One time she lets her head grow to the length of a cows tail, then cocks it – it sometimes flows loosely, and others nicely plaited and made into tresses – she soon prides in frizzing, and after that falls down by the ears, hanging like a pound of candles – her  present frolic is a crop, which for aught we know be soon metamorphosed into a shorn head.

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Son of the Sixties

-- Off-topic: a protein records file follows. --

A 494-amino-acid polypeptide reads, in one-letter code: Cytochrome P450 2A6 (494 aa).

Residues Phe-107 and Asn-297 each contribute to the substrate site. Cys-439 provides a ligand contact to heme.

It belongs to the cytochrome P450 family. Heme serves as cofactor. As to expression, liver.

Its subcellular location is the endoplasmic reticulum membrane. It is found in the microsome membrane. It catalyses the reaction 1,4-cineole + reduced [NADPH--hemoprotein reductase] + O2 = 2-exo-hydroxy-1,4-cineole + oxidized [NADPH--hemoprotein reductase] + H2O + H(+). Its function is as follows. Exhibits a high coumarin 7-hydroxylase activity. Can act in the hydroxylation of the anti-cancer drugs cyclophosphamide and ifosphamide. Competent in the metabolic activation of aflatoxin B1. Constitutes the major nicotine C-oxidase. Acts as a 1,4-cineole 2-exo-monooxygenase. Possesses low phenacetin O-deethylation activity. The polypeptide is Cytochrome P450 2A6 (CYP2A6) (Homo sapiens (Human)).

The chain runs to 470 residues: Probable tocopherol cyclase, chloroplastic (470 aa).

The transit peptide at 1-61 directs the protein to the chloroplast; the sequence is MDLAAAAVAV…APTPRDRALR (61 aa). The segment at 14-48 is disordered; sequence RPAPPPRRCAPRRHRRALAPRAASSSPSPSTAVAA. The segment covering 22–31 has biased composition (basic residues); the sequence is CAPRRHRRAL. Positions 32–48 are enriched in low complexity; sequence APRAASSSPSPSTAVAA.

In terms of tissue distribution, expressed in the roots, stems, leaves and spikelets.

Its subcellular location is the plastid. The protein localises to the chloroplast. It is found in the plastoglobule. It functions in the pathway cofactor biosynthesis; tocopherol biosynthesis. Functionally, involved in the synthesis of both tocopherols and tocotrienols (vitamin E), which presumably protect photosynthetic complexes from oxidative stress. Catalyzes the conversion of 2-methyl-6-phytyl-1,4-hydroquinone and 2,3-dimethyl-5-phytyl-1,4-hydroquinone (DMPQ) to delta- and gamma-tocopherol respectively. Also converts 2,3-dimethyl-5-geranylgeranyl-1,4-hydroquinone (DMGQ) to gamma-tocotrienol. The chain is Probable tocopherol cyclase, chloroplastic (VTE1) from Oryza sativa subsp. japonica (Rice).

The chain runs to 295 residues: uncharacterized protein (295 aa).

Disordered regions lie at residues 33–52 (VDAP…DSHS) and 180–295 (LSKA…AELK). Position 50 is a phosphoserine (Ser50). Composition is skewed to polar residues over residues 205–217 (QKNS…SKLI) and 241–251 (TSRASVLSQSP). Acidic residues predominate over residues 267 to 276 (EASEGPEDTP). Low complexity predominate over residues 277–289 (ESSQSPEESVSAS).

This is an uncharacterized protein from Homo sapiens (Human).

Found - in Axle, a short lived magazine, from June 1963 this amusing and intriguing portrait of a sixties type (or archetype.) It was written  by Ken Howard and Alan Blaikley the editors of the magazine. These 2 men, 23 at the time, went on to become successful pop music composers - hits included Dave Dee's Xanadu..In 1970 they even wrote a song for Elvis ('I've lost you'.)The reference to 'Dexadrin' is obscure- can find no trace of such a magazine, possibly ingested rather than read...

Son of the Sixties